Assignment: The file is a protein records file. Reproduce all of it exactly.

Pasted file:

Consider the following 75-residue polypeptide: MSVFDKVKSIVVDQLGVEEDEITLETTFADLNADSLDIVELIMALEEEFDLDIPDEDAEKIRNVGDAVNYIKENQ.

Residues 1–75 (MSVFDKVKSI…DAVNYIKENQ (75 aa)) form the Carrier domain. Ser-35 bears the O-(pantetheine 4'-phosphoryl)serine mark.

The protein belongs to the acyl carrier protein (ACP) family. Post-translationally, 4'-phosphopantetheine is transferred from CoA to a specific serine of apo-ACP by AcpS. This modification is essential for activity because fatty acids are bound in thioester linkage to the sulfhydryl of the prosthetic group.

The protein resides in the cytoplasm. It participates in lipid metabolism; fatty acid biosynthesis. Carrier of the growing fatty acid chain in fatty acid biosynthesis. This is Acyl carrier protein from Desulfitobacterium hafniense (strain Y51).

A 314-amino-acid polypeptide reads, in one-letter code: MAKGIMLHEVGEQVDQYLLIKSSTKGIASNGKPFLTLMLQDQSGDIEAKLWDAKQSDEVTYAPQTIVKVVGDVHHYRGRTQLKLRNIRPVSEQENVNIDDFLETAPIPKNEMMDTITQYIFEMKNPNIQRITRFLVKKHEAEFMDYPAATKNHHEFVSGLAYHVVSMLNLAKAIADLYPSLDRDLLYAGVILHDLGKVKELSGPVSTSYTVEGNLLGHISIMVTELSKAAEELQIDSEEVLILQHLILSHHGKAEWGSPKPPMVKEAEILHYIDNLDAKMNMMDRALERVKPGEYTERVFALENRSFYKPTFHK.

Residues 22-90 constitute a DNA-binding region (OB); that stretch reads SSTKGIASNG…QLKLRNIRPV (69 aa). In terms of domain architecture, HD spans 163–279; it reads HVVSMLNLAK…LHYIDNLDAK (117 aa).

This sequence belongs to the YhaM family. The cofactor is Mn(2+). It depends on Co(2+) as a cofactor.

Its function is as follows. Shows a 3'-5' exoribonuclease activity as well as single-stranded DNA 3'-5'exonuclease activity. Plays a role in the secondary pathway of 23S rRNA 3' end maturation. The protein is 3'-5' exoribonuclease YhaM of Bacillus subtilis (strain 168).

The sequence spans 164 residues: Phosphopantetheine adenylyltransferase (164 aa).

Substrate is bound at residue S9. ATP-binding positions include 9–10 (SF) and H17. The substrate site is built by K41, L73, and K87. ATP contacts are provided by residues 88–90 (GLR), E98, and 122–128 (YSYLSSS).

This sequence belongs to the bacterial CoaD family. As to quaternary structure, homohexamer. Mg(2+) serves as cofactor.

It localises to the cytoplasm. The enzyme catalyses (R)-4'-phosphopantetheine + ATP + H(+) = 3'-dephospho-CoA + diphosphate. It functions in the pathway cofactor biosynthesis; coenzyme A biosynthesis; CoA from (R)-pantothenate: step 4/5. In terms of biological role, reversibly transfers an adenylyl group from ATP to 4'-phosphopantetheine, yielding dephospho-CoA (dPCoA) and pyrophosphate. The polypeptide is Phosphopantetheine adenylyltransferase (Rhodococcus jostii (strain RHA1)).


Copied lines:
Consider the following 75-residue polypeptide: MSVFDKVKSIVVDQLGVEEDEITLETTFADLNADSLDIVELIMALEEEFDLDIPDEDAEKIRNVGDAVNYIKENQ.

Residues 1–75 (MSVFDKVKSI…DAVNYIKENQ (75 aa)) form the Carrier domain. Ser-35 bears the O-(pantetheine 4'-phosphoryl)serine mark.

The protein belongs to the acyl carrier protein (ACP) family. Post-translationally, 4'-phosphopantetheine is transferred from CoA to a specific serine of apo-ACP by AcpS. This modification is essential for activity because fatty acids are bound in thioester linkage to the sulfhydryl of the prosthetic group.

The protein resides in the cytoplasm. It participates in lipid metabolism; fatty acid biosynthesis. Carrier of the growing fatty acid chain in fatty acid biosynthesis. This is Acyl carrier protein from Desulfitobacterium hafniense (strain Y51).

A 314-amino-acid polypeptide reads, in one-letter code: MAKGIMLHEVGEQVDQYLLIKSSTKGIASNGKPFLTLMLQDQSGDIEAKLWDAKQSDEVTYAPQTIVKVVGDVHHYRGRTQLKLRNIRPVSEQENVNIDDFLETAPIPKNEMMDTITQYIFEMKNPNIQRITRFLVKKHEAEFMDYPAATKNHHEFVSGLAYHVVSMLNLAKAIADLYPSLDRDLLYAGVILHDLGKVKELSGPVSTSYTVEGNLLGHISIMVTELSKAAEELQIDSEEVLILQHLILSHHGKAEWGSPKPPMVKEAEILHYIDNLDAKMNMMDRALERVKPGEYTERVFALENRSFYKPTFHK.

Residues 22-90 constitute a DNA-binding region (OB); that stretch reads SSTKGIASNG…QLKLRNIRPV (69 aa). In terms of domain architecture, HD spans 163–279; it reads HVVSMLNLAK…LHYIDNLDAK (117 aa).

This sequence belongs to the YhaM family. The cofactor is Mn(2+). It depends on Co(2+) as a cofactor.

Its function is as follows. Shows a 3'-5' exoribonuclease activity as well as single-stranded DNA 3'-5'exonuclease activity. Plays a role in the secondary pathway of 23S rRNA 3' end maturation. The protein is 3'-5' exoribonuclease YhaM of Bacillus subtilis (strain 168).

The sequence spans 164 residues: Phosphopantetheine adenylyltransferase (164 aa).

Substrate is bound at residue S9. ATP-binding positions include 9–10 (SF) and H17. The substrate site is built by K41, L73, and K87. ATP contacts are provided by residues 88–90 (GLR), E98, and 122–128 (YSYLSSS).

This sequence belongs to the bacterial CoaD family. As to quaternary structure, homohexamer. Mg(2+) serves as cofactor.

It localises to the cytoplasm. The enzyme catalyses (R)-4'-phosphopantetheine + ATP + H(+) = 3'-dephospho-CoA + diphosphate. It functions in the pathway cofactor biosynthesis; coenzyme A biosynthesis; CoA from (R)-pantothenate: step 4/5. In terms of biological role, reversibly transfers an adenylyl group from ATP to 4'-phosphopantetheine, yielding dephospho-CoA (dPCoA) and pyrophosphate. The polypeptide is Phosphopantetheine adenylyltransferase (Rhodococcus jostii (strain RHA1)).